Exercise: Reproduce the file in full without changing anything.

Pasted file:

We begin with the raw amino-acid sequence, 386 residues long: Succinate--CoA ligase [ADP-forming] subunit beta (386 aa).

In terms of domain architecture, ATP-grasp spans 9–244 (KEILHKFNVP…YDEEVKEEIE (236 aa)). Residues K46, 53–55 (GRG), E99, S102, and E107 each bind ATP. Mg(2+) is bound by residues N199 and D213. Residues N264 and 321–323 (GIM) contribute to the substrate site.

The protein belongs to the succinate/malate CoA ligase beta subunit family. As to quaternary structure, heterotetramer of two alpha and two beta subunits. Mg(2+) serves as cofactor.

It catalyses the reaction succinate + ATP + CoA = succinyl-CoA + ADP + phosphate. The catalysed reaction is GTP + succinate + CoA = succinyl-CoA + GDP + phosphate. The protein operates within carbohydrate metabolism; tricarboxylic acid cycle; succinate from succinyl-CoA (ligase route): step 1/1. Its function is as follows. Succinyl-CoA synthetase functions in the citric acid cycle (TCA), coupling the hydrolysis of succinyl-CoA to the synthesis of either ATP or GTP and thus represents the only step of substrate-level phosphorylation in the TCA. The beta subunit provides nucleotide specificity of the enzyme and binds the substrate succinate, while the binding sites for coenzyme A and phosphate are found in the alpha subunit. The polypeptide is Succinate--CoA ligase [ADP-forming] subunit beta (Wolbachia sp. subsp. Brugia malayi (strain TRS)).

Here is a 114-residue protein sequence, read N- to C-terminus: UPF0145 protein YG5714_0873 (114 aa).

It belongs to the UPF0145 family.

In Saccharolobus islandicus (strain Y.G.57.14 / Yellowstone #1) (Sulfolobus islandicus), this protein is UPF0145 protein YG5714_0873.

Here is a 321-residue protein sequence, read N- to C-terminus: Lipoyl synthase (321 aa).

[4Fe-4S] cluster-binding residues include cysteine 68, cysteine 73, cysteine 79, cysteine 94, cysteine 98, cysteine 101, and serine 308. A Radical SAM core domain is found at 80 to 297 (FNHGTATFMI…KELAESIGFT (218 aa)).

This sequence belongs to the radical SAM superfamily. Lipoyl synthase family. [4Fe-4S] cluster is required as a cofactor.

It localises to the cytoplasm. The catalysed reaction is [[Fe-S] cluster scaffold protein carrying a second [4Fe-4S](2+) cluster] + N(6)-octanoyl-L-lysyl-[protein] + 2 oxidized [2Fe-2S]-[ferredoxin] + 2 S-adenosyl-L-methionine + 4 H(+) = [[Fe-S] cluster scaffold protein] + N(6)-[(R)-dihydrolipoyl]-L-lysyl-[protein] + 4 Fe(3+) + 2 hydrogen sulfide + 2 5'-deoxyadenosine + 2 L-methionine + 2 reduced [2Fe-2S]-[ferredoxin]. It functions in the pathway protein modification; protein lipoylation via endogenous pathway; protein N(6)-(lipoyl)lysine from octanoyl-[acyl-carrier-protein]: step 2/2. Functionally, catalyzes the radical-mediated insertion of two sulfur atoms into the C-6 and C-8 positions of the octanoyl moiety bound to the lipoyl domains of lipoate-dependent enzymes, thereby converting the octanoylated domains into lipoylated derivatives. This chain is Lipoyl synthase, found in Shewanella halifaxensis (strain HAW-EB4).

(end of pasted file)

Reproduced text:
We begin with the raw amino-acid sequence, 386 residues long: Succinate--CoA ligase [ADP-forming] subunit beta (386 aa).

In terms of domain architecture, ATP-grasp spans 9–244 (KEILHKFNVP…YDEEVKEEIE (236 aa)). Residues K46, 53–55 (GRG), E99, S102, and E107 each bind ATP. Mg(2+) is bound by residues N199 and D213. Residues N264 and 321–323 (GIM) contribute to the substrate site.

The protein belongs to the succinate/malate CoA ligase beta subunit family. As to quaternary structure, heterotetramer of two alpha and two beta subunits. Mg(2+) serves as cofactor.

It catalyses the reaction succinate + ATP + CoA = succinyl-CoA + ADP + phosphate. The catalysed reaction is GTP + succinate + CoA = succinyl-CoA + GDP + phosphate. The protein operates within carbohydrate metabolism; tricarboxylic acid cycle; succinate from succinyl-CoA (ligase route): step 1/1. Its function is as follows. Succinyl-CoA synthetase functions in the citric acid cycle (TCA), coupling the hydrolysis of succinyl-CoA to the synthesis of either ATP or GTP and thus represents the only step of substrate-level phosphorylation in the TCA. The beta subunit provides nucleotide specificity of the enzyme and binds the substrate succinate, while the binding sites for coenzyme A and phosphate are found in the alpha subunit. The polypeptide is Succinate--CoA ligase [ADP-forming] subunit beta (Wolbachia sp. subsp. Brugia malayi (strain TRS)).

Here is a 114-residue protein sequence, read N- to C-terminus: UPF0145 protein YG5714_0873 (114 aa).

It belongs to the UPF0145 family.

In Saccharolobus islandicus (strain Y.G.57.14 / Yellowstone #1) (Sulfolobus islandicus), this protein is UPF0145 protein YG5714_0873.

Here is a 321-residue protein sequence, read N- to C-terminus: Lipoyl synthase (321 aa).

[4Fe-4S] cluster-binding residues include cysteine 68, cysteine 73, cysteine 79, cysteine 94, cysteine 98, cysteine 101, and serine 308. A Radical SAM core domain is found at 80 to 297 (FNHGTATFMI…KELAESIGFT (218 aa)).

This sequence belongs to the radical SAM superfamily. Lipoyl synthase family. [4Fe-4S] cluster is required as a cofactor.

It localises to the cytoplasm. The catalysed reaction is [[Fe-S] cluster scaffold protein carrying a second [4Fe-4S](2+) cluster] + N(6)-octanoyl-L-lysyl-[protein] + 2 oxidized [2Fe-2S]-[ferredoxin] + 2 S-adenosyl-L-methionine + 4 H(+) = [[Fe-S] cluster scaffold protein] + N(6)-[(R)-dihydrolipoyl]-L-lysyl-[protein] + 4 Fe(3+) + 2 hydrogen sulfide + 2 5'-deoxyadenosine + 2 L-methionine + 2 reduced [2Fe-2S]-[ferredoxin]. It functions in the pathway protein modification; protein lipoylation via endogenous pathway; protein N(6)-(lipoyl)lysine from octanoyl-[acyl-carrier-protein]: step 2/2. Functionally, catalyzes the radical-mediated insertion of two sulfur atoms into the C-6 and C-8 positions of the octanoyl moiety bound to the lipoyl domains of lipoate-dependent enzymes, thereby converting the octanoylated domains into lipoylated derivatives. This chain is Lipoyl synthase, found in Shewanella halifaxensis (strain HAW-EB4).